Important to remember there's a difference between biggest company and fastest growing company.  Apple and Amazon have higher market caps than the GDP of many nations, but if their stock growth is flat, then you're not making much money off of them.  The trick is to find these companies before they make it big and ride that wave to the top.  There was a term in the 1970s called the "nifty fifty." It was thought that buying the largest 50 stocks in the index was the safe move and you could just sit on their dividends or enjoy the growth they'd continue to have. Only a couple of those 50 are still in business today.

Every company in the Dow or S&P500 was a small cap company once upon a time.  We buy them all because we don't know which ones will rise to the top. They may not "contribute" much today, but in 10 years you might have a golden ticket or two in there.  Unless you can predict which one it'll be, you take the good with the bad and results still tend to be satisfying.
« Last Edit: April 07, 2020, 10:44:32 PM by Travis »

maizefolk

  • Magnum Stache
  • ******
  • Posts: 4804
The biggest companies today are naturally going to be ones that grew a lot (or at least didn't shrink) over the last decade. The biggest companies of 2008 haven't done as well over the 2008-2020 time frame as the companies that ended up the biggest in 2020.

Back in 2008 the two biggest companies by market cap, and the two companies that made up the biggest shares of VTSAX, were ExxonMobile and General Electric.

Michael in ABQ

  • Handlebar Stache
  • *****
  • Posts: 1092
    • Military Saints
If you figure out the magic recipe you can get a 7 or 8 figure salary and handsome bonus structure here on Wall Street. Just keep in mind you are competing against all the smartest financial quants, mathematicians, physicists, computer scientists, and AI on the planet who have all been working to solve this problem and crack the code for decades.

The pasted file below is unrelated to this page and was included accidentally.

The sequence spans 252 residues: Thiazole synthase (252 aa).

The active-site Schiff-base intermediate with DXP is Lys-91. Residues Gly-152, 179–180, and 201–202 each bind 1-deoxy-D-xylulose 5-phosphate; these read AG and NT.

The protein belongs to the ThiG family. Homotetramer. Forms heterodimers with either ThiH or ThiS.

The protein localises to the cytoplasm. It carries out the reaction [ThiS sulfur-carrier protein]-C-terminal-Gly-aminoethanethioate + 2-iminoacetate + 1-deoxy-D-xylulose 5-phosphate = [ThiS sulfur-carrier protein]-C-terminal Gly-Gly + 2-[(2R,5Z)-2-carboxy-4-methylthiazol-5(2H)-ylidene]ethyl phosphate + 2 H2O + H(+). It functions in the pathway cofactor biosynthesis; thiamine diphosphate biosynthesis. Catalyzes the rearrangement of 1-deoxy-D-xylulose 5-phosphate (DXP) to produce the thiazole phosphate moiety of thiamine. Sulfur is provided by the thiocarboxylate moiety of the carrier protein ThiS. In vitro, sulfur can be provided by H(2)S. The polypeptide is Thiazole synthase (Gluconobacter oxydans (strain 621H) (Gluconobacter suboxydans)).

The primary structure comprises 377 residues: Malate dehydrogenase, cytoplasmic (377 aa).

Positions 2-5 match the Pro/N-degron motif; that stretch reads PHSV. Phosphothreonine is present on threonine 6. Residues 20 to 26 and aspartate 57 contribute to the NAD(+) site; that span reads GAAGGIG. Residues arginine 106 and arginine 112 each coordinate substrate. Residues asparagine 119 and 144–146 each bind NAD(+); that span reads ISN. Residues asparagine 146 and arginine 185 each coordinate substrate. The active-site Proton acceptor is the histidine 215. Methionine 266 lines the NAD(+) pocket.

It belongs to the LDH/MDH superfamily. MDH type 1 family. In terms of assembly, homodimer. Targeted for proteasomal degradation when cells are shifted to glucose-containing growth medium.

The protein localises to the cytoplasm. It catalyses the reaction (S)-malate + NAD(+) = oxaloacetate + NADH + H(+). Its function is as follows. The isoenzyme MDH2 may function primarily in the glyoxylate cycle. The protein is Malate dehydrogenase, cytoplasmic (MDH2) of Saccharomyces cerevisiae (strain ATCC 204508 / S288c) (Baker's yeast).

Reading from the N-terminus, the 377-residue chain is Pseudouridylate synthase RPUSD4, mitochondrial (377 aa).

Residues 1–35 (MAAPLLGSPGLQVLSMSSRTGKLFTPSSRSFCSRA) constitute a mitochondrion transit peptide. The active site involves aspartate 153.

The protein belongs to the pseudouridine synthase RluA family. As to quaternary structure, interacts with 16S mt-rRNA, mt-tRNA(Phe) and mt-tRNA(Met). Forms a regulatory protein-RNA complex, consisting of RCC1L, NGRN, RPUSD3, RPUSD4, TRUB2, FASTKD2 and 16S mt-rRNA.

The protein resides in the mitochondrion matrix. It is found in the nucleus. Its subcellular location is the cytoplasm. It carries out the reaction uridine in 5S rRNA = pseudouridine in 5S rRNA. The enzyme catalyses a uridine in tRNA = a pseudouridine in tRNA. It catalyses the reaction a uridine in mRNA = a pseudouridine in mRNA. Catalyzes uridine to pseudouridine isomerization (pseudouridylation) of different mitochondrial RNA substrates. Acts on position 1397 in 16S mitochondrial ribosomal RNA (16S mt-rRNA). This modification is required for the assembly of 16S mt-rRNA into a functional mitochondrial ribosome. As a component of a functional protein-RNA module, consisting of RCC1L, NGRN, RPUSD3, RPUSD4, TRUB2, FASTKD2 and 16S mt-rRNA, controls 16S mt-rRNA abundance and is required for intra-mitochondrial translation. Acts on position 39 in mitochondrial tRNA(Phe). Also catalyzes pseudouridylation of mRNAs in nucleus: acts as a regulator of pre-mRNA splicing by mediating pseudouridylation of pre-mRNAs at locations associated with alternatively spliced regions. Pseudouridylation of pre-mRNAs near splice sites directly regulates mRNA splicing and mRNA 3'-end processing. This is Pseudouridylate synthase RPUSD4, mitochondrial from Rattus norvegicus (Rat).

Oh, I know that it's supposed to be almost impossible to beat the market long-term. 


Just for a simple test, I just now took the first 20 holdings listed for VTSAX and put them into portfoliovisualizer and weighted them equally for the years 2008-2020 and they yielded twice what VTSAX did, beginning with a fixed amount.  With monthly contributions VTSAX did a little better, but not much.

Beginning with $10K & adding $1K per month = $478K vs $300K
&
Beginning with $10K & adding nothing else =  $45.5K vs  $22.6K


(Note: Facebook & Visa data didn't go back to 2008, so replaced them with the next symbols down the list)

I don't know exactly what this experiment proves, but it does raise questions about whether VTSAX is all that hard to beat.  Can I move to Wall St & get paid the big bucks??  I think I could tweak my secret "list of 20" a little and do even better.  Heck, Netflix isn't even on that list!  Where do I send my resume??  ;)

I know VTSAX is comprised of 3500 different stocks, but I'm not sure how much the lower tier ones contribute.  From what I gather the large-caps tend to outperform the mid & small caps over the long-term. 

Have you guys played with portfoliovisulizer?  I'm sure picking a winning portfolio isn't this easy.  How's this thing misleading me? 

Go pick the top 20 holdings from some prior year and you'll see that some of them have shrunk considerably or gone out of business, while others that have grown thousands of percent are nowhere to be seen. Companies like Amazon, Apple, Google, etc. have crushed the returns of old "blue chip" companies like GE or Ford or Exxon.